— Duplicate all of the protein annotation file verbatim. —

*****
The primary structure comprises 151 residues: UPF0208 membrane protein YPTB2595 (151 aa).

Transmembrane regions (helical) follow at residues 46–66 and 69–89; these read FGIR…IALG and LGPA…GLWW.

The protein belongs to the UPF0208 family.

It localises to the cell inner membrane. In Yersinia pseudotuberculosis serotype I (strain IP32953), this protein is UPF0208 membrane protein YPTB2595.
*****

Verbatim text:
The primary structure comprises 151 residues: UPF0208 membrane protein YPTB2595 (151 aa).

Transmembrane regions (helical) follow at residues 46–66 and 69–89; these read FGIR…IALG and LGPA…GLWW.

The protein belongs to the UPF0208 family.

It localises to the cell inner membrane. In Yersinia pseudotuberculosis serotype I (strain IP32953), this protein is UPF0208 membrane protein YPTB2595.